After returning to its 52-week high, Teck Resources Ltd.  (TSX:TCK.B)(NYSE:TCK) dropped down a couple of dollars before stabilizing. For the past couple of weeks, the stock has been in a relatively calm period.

However, this is after the stock rose from $3.80 per share all the way to over $15 from January to the very beginning of March. Investors have to be wondering whether this stock can go much higher or if it is actually overbought and might drop back down.

To understand, you’ll need to look at what it sells.

Metallurgical coal is Teck’s largest segment, and the space has not seen a downturn this significant since 1950. However, the price has stabilized and started rising, giving investors hope. According to management, the spot price for metallurgical coal is greater than the Q2 2016 contract settlements, which is a good sign. When it negotiates further contracts, it should be able to get higher rates.

Copper, on the other hand, is still very uncertain. In April it was selling for US$2.25, but it has since dropped to US$2.09 per pound, below the US$2.11 per pound the company sold it in the first quarter.

And zinc is in a solid position to increase in value significantly beyond the 20% it has grown in the past six months. The primary reason for this is because miner output has dropped, so if the market continues to develop, there might be a shortage.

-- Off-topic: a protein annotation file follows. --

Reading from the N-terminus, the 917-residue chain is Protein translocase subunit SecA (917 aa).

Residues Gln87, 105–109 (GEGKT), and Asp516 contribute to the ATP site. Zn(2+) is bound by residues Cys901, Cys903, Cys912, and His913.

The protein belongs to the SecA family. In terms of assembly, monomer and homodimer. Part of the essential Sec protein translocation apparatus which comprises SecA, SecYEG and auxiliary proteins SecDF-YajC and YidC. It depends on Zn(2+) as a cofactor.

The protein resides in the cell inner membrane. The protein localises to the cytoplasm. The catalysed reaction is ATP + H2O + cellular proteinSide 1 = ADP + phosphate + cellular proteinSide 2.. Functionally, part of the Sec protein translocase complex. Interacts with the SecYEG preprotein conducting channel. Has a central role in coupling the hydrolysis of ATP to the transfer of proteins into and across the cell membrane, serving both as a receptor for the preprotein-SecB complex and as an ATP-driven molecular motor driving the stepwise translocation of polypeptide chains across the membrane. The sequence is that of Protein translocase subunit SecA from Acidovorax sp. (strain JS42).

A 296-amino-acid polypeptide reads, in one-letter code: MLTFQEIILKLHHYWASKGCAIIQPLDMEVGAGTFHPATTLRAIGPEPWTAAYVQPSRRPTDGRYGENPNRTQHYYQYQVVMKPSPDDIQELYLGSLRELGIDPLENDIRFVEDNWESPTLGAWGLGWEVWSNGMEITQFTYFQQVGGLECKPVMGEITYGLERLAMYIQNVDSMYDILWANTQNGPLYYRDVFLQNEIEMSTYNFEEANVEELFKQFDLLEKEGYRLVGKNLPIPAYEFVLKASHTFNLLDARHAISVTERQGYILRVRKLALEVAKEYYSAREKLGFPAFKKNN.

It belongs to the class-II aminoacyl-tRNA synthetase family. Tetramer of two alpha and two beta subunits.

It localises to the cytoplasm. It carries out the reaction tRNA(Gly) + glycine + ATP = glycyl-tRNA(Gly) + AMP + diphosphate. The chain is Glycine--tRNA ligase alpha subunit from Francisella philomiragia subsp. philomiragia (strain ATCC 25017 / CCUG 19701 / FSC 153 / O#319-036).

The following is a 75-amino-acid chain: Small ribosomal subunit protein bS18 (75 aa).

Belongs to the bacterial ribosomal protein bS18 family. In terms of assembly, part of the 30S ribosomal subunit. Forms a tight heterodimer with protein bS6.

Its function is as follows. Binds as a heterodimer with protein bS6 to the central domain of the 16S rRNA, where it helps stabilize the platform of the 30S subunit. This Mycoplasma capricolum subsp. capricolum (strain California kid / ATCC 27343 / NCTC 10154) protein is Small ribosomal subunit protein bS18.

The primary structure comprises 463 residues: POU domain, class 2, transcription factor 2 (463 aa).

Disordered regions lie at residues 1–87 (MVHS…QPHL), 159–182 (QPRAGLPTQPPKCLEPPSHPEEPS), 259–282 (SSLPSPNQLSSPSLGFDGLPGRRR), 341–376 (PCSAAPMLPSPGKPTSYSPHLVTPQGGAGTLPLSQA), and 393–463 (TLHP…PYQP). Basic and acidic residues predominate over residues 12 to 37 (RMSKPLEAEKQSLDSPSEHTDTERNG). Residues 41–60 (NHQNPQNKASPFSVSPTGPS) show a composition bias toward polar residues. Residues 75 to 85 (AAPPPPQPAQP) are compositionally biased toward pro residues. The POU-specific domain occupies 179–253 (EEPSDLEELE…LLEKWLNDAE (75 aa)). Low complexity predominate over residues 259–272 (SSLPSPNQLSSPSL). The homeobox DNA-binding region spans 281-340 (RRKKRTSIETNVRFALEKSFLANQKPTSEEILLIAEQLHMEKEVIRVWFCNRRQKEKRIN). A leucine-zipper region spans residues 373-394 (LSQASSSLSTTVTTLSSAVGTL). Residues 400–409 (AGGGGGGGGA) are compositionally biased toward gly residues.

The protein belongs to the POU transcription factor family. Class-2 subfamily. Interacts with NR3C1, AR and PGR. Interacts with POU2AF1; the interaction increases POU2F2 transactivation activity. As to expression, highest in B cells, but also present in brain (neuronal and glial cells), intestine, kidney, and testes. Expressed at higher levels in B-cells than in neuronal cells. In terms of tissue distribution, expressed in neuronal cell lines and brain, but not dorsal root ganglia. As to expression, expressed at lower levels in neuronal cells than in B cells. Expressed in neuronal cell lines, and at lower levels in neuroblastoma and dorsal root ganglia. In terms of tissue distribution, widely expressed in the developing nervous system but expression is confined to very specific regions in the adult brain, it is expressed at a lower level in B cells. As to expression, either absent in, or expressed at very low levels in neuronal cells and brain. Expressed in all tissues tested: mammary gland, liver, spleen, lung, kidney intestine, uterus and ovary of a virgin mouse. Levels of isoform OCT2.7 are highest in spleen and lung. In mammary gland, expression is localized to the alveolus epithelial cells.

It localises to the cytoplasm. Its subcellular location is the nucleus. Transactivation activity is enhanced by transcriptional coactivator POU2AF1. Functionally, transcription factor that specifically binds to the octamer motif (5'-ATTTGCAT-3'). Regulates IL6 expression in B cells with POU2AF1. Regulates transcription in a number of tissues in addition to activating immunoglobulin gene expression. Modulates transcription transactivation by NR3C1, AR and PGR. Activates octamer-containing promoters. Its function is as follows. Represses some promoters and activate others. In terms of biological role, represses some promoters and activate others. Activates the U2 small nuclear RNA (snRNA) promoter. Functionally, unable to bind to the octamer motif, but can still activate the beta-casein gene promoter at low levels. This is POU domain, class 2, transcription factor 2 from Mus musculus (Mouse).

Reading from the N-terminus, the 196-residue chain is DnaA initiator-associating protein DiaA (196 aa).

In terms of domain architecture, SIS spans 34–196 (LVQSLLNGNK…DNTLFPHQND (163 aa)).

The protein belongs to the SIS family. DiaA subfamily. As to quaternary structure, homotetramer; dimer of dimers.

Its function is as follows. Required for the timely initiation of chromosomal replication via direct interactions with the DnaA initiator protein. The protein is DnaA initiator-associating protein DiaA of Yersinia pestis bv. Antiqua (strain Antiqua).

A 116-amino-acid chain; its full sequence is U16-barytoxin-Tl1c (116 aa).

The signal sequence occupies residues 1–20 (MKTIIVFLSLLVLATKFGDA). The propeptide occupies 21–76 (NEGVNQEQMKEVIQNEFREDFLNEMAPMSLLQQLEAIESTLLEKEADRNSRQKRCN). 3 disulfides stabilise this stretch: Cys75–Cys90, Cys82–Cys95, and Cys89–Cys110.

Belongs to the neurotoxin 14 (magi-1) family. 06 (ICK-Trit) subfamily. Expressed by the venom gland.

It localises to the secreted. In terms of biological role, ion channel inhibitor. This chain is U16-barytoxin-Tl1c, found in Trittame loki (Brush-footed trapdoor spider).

Then there’s oil…

While Teck doesn’t produce its own oil, it does own a 20% stake in the Fort Hills oil sands project. The company has the $1 billion it still needs to put into the project, so if oil prices continue to rise past the US$50 per barrel, it could provide interesting returns for the company.

But there are negatives to Teck. First up, it has $9 billion in debt. That debt isn’t due for a while, and it will have no problem paying it back so long as commodity prices continue rising. However, if they drop, Teck could easily go into default.

Further, China’s economy is slowing down. Its exports were down 1.8% year over year in April, and its imports dropped by 11%, marking 18 months in which imports have dropped. No one really knows if the Chinese economy will return to its former strength anytime soon, which could really keep commodity prices depressed.

Ultimately, Teck is in in a difficult position for investors to understand. On the one hand, it had Q1 2016 earnings of $18 million, which was greater than analysts had expected. Further, all but one of its operations are cash flow positive, which is always a good place to be.

But on the other hand, it has $9 billion in debt, a weak Chinese economy to deal with, and it is at the whims of volatile commodities.

While the price of Teck could certainly go higher, if you’d bought this at the beginning of the year and are sitting on nice returns, I’d advise taking some money off the table. And if you’re considering getting in, wait for signs that commodities are going to go even higher.

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Fool contributor Jacob Donnelly has no position in any stocks mentioned.